Tax Credit Cuts Expected Among Budget Announcements
July 13, 2015
Significant cuts to tax credits are expected to feature among chancellor George Osborne’s announcements at this week’s Budget.
The move could come as bad news for many families and working men and women around the UK but the newly-formed Conservative government has made clear its commitment to cutting welfare spending by £12 billion.
Faced with the challenge of finding scope for such sizable spending scale-backs, the chancellor is believed to be focussed squarely on tax credits, which were first introduced by Gordon Brown when he was chancellor around the turn of the century.
Millions of people around the country now claim tax credits as top ups to their incomes either as working parents or as low-earners, with roughly £30 billion paid out as tax credits on an annual basis.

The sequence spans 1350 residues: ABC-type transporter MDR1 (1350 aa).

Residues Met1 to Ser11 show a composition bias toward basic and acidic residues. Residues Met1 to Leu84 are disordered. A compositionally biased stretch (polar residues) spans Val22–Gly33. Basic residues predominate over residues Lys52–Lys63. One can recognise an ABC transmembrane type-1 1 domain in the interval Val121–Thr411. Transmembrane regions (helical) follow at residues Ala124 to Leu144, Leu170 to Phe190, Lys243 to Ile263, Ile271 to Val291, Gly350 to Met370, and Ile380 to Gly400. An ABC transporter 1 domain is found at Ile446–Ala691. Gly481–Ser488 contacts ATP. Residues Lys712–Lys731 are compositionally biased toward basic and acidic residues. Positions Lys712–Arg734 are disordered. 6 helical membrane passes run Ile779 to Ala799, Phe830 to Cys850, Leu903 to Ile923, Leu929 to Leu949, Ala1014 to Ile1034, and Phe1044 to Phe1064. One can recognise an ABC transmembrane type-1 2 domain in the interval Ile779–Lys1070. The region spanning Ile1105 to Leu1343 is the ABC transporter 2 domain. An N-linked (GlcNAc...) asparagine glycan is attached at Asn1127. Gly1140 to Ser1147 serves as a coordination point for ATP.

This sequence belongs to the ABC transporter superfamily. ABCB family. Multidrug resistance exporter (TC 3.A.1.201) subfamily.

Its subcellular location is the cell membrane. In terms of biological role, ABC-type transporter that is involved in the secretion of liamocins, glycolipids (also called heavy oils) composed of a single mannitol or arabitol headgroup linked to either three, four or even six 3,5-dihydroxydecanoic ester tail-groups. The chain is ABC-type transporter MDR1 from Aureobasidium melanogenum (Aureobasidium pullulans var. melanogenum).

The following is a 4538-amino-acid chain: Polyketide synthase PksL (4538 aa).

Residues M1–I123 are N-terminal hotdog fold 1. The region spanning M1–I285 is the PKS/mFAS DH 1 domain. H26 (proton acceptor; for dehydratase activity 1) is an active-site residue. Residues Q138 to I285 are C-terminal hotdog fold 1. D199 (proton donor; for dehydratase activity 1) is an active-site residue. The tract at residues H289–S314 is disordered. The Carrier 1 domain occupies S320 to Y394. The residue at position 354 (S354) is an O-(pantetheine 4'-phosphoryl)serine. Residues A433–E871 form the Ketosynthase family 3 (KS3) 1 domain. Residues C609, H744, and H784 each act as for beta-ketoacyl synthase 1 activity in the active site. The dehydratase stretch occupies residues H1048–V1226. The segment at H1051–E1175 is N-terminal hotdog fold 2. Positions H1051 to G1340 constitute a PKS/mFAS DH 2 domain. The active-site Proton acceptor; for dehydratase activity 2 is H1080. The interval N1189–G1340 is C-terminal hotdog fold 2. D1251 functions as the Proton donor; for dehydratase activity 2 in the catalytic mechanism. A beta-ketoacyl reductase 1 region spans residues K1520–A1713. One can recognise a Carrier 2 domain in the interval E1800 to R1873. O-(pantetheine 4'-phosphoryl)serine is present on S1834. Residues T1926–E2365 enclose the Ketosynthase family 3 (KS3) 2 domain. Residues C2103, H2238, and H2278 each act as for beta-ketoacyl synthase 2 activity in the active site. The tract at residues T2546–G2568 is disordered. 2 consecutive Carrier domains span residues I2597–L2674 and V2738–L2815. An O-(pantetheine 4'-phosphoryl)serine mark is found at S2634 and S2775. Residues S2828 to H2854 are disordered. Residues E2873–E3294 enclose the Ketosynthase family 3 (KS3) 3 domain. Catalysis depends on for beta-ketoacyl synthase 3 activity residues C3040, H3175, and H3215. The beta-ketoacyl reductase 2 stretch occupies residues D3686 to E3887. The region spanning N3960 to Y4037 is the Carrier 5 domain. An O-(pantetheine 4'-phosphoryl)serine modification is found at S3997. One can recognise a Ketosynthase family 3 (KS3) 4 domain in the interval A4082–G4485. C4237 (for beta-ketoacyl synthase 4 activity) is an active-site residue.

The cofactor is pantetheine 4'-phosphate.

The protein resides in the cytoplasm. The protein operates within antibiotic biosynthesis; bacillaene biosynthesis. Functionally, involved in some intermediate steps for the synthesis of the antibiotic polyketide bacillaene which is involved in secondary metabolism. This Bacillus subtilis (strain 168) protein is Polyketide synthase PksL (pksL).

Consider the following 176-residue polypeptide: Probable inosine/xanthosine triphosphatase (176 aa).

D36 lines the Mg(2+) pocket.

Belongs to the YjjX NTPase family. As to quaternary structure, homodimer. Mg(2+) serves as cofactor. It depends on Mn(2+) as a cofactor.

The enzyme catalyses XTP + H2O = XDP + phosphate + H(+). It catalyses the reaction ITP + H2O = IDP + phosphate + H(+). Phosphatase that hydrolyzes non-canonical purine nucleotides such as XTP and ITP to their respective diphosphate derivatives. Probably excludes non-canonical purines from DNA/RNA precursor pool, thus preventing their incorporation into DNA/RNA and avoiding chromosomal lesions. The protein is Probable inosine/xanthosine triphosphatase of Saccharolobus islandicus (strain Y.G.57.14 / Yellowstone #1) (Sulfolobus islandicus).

According to the Institute for Fiscal Studies (IFS), taking the scale of tax credit payments back to the levels of 2003-04 would result in £5 billion worth of annual savings to the Treasury.
However, for 3.7 million families who claim child tax credits, the result would be a reduction in their annual earnings of around £1,400, according to the IFS.
“For the poorest families it would mean a takeaway of £845 per child per year,” the IFS said in a recent report on the subject of tax credits.
For his part, prime minister David Cameron has said that he wants to see an end to what he recently called the “ridiculous merry-go-round” of taxing people on low incomes only to pay them money back as tax credits.
Many prominent Conservative politicians are backing Osborne’s stance on tax credits and his strategy for cutting the UK’s welfare bills, with a common assertion being that low earners should expect more money from their employers, rather than top-up payments from the government.
A recent report from the Financial Times suggested that cutting tax credits will disproportionately impact ethnic minorities around the UK.
That assessment was made on the basis of analysis of existing government data on income patterns and reliance on tax credits among different ethnic minority households around the country.
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